Display Settings:

Format

Send to:

Choose Destination
See comment in PubMed Commons below
Nutr Cancer. 2008;60(1):31-8. doi: 10.1080/01635580701621320.

The impact of a long-term reduction in dietary energy density on body weight within a randomized diet trial.

Author information

  • 1Cancer Prevention and Control Program, Moores UCSD Cancer Center, University of California San Diego, La Jolla, CA 92093-0901, USA.

Abstract

We examined the effect of dietary energy density change on body weight in participants of a randomized trial. Intervention participants markedly increased fruit and vegetable intake while reducing energy intake from fat. Participants were 2,718 breast cancer survivors, aged 26-74 yr, with baseline mean body mass index of 27.3 kg/m(2) (SD = 6.3). We assessed dietary intake by sets of four 24-h dietary recalls and validated with plasma carotenoid concentrations. Weight and height were measured at baseline, 1 yr, and 4 yr. Dietary energy density was calculated using food but excluding beverages. Intervention participants significantly reduced dietary energy density compared to controls and maintained it over 4 yr -- both in cross-sectional (P < 0.0001) and longitudinal (Group x Time interaction, P < 0.0001) analyses. Total energy intake or physical activity did not vary between groups. The intervention group had a small but significant weight loss at 1 yr (Group x Time interaction, P < 0.0001), but no between-group weight difference was observed at 4 yr. Our study showed that reducing dietary energy density did not result in a reduction in total energy intake and suggests that this strategy alone is not sufficient to promote long-term weight loss in a free-living population.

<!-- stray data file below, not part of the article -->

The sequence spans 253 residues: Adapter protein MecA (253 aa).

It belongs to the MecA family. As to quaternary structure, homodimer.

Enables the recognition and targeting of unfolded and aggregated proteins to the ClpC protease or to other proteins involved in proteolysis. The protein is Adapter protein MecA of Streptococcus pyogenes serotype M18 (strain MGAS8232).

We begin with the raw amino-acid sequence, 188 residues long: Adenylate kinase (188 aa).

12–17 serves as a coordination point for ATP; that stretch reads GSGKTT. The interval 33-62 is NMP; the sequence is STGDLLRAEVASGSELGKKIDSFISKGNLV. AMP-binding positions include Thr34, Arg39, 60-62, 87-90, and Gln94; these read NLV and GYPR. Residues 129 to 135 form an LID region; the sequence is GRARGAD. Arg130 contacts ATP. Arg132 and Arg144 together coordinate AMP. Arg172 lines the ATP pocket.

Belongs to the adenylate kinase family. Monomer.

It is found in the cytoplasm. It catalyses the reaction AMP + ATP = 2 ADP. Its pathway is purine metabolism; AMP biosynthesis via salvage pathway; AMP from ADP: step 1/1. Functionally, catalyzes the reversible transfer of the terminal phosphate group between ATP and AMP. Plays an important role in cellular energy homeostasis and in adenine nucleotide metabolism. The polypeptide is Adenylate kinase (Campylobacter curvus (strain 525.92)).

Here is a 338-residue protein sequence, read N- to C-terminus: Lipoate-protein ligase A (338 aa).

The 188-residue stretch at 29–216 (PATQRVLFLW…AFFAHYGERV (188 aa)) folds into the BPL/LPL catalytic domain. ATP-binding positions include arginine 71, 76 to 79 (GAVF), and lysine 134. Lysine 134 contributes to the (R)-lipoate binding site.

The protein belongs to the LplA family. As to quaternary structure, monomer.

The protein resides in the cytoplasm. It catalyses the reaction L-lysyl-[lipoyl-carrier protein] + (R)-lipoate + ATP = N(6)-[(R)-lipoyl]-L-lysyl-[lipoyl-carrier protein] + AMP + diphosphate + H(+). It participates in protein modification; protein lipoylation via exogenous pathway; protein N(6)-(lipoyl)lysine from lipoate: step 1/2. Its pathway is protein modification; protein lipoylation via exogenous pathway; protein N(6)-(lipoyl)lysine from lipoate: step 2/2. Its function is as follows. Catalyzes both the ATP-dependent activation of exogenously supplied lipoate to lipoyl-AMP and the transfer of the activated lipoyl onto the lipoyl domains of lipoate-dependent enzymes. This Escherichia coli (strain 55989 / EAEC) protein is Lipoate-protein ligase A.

PMID:
18444133
[PubMed - indexed for MEDLINE]
PMCID:
PMC2575113
Free PMC Article

Images from this publication.See all images (1)Free text

FIG. 1

Publication Types, MeSH Terms, Substances, Grant Support

Publication Types

MeSH Terms

Substances

Grant Support

PubMed Commons home

PubMed Commons

0 comments
How to join PubMed Commons

    Supplemental Content

    Full text links

    Icon for Atypon Icon for PubMed Central
    Loading ...
    Write to the Help Desk